HEADLINES -- May 17, 2011 at 7:25 AM ET
Queen Elizabeth Arrives in Ireland, NATO Attack Injures Pakistani Troops
Queen Elizabeth II and Prince Philip, Duke of Edinburgh are greeted by Irish President Mary McAleese and her husband Martin McAleese at the Aras an Uachtarain, the official residence of the President of Ireland, on May 17, 2011 in Dublin, Ireland. (Oli Scarff/Getty Images)
Queen Elizabeth II arrived in Ireland Tuesday to begin a four-day visit, the first by a British monarch in more than a century and since Ireland became a republic. The visit, designed to highlight a strong relationship between London and Dublin and peace with Northern Ireland, comes at the invitation of Irish President Mary McAleese, who had encouraged the visit for 14 years.
Security has been beefed up in light of threats from the Irish Republican Army (IRA). In Dublin on Monday a pipe bomb on a bus was safely detonated by the army. There were also threats made in London. The estimated cost of the added security, including the deployment of additional police on the streets, barricades, surveillance and sweeps of the city, has been estimated at 30 million euros.
The queen will make stops at Trinity College Dublin, National War Memorial Gardens and Dublin Castle , where she is expected to deliver a speech during a state dinner.
Two Pakistani Soldiers Injured in NATO Attack
A NATO helicopter attacked a Pakistani army post, injuring two soldiers and further raising tensions with the United States in the light of the raid that killed Osama bin Laden. There were reports that there had been ammunition fire from the outpost, which sits near the border with Afghanistan.
NATO officials confirmed there had been an "incident" but did not provide further details. Pakistan's army released a statement saying their troops had fired on the helicopter when it crossed into their airspace, and that the two were injured in the return gunfire. NATO has promised an investigation into the exchange.
Sen. John Kerry, D-Mass., wrapped up his official visit to Pakistan, which was aimed at improving strained relations. Pakistan agreed to return part of a helicopter used in the bin Laden raid and wants the United States to decrease its military personnel, which is about 200, in the country.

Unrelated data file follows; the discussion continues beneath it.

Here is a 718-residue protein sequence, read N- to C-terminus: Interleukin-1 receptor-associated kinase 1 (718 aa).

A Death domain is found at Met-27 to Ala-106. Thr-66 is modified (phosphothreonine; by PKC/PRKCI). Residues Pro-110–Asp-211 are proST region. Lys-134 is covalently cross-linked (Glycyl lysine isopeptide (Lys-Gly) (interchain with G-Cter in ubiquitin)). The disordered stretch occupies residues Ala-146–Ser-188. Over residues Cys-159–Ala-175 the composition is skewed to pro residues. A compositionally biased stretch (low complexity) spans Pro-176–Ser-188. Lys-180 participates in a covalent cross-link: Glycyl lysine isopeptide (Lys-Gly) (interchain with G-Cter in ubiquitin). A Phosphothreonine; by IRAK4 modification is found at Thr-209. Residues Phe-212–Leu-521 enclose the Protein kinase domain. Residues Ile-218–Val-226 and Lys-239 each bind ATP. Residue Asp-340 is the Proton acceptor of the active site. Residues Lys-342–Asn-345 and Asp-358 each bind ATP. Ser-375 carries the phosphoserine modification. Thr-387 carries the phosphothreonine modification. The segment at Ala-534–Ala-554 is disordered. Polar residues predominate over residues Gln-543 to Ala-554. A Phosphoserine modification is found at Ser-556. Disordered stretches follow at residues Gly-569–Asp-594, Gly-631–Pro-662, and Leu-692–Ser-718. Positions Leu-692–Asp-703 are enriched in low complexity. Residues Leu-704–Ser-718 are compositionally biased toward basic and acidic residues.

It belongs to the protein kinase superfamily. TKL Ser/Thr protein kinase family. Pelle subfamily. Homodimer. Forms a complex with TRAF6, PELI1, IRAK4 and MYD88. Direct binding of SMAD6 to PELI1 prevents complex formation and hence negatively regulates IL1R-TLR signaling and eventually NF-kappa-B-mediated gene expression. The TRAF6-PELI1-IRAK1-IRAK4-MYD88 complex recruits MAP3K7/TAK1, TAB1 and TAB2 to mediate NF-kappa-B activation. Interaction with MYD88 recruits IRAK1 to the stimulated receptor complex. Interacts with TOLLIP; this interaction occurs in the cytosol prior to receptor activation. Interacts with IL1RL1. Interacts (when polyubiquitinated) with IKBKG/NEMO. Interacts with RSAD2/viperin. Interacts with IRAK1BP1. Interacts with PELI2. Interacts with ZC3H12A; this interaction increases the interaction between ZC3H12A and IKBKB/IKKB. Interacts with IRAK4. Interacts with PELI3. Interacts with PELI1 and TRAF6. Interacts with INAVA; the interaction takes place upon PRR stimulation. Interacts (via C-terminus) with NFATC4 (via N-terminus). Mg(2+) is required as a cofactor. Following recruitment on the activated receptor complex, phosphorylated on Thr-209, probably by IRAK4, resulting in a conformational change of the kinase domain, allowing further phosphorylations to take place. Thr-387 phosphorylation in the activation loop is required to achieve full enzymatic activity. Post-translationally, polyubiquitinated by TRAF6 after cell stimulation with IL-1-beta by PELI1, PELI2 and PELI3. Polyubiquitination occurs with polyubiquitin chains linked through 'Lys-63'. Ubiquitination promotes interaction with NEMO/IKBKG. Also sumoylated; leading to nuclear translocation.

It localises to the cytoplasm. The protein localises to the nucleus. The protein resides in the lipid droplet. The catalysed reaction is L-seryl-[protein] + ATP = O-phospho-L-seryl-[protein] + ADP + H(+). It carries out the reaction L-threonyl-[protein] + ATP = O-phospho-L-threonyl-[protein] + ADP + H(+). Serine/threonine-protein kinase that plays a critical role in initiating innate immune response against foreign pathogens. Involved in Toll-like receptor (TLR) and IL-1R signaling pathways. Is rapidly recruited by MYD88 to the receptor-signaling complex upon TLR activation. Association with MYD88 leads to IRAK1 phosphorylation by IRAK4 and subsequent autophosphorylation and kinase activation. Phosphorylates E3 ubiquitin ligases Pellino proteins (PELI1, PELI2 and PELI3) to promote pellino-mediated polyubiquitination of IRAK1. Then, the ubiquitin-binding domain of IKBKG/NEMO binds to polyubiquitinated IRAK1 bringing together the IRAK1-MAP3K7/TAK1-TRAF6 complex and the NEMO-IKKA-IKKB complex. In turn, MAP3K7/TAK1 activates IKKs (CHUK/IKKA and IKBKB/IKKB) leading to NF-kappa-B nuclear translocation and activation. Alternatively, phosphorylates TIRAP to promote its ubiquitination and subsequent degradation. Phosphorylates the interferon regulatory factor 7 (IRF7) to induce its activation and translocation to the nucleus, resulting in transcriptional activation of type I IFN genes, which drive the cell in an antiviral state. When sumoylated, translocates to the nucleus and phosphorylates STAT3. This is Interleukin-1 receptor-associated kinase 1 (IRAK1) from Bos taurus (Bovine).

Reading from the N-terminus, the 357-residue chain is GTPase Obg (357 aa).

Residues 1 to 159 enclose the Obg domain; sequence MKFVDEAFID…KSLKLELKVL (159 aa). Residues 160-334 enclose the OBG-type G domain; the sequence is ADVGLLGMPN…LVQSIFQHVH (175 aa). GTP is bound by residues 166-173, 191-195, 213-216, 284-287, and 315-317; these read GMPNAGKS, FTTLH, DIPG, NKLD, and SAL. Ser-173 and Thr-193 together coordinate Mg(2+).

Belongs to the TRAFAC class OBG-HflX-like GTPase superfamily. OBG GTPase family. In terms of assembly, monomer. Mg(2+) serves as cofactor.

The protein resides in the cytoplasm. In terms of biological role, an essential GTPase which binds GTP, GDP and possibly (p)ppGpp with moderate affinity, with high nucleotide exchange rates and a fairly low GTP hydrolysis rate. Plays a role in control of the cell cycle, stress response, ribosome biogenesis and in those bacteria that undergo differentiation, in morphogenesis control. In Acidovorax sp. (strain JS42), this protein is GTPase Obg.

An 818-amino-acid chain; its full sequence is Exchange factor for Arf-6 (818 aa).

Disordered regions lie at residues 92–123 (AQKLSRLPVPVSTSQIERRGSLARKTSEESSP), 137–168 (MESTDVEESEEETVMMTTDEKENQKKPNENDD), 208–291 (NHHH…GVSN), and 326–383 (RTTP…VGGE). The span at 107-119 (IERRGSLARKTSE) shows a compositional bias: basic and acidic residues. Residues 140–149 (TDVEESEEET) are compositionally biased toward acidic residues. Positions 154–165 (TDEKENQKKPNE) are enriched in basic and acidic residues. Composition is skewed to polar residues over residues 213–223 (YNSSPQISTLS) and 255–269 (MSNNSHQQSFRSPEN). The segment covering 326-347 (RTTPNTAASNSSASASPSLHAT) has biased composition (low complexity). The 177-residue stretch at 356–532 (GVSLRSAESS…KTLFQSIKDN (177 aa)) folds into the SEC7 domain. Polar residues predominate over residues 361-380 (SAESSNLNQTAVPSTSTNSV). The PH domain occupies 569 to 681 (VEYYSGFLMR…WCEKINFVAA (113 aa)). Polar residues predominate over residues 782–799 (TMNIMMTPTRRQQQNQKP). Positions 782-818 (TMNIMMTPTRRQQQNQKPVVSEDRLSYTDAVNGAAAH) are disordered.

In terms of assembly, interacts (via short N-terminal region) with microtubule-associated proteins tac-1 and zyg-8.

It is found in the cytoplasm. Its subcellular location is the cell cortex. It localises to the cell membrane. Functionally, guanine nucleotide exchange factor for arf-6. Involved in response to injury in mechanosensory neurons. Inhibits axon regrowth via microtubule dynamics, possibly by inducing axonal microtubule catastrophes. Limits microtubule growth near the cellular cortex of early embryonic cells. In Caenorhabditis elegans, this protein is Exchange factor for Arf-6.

Secretary of State Hillary Clinton is also expected to visit Pakistan soon.
Mississippi Flooding Covers Millions of Acres
The historically high Mississippi River continues to inundate land as it heads downstream toward the Gulf of Mexico. Engineers opened spillways to divert water to lowland areas in an attempt to keep the worst of the flooding from hitting Baton Rouge and New Orleans. There have been widespread evacuations in towns like Butte Larose, La., which could be swamped with water levels as high as 15 feet.
Louisiana Gov. Bobby Jindal estimated that the floodwaters could cause hundreds of millions of dollars in damage to the state's agriculture. The river is expected to crest in Baton Rouge on Wednesday.
Some Call for Resignation of Jailed IMF Chief Strauss-Kahn
Dominique Strauss-Kahn, head of the International Monetary Fund and a potential candidate to challenge French President Nicolas Sarkozy, remains jailed on New York's Rikers Island prison after being denied bail on Monday. His arrest on charges of sexually assaulting a maid at a New York City hotel has shocked many in the financial world and prompted calls for his resignation.
Austrian Finance Minister Maria Fekter said Strauss-Kahn "has to figure out for himself, that he is hurting the institution," referring to the IMF and its efforts to improve financial stability as Europe struggles with a debt crisis. Strauss-Kahn's attorney, Benjamin Brafman, said evidence thus far made it "quite likely that he will be ultimately be exonerated."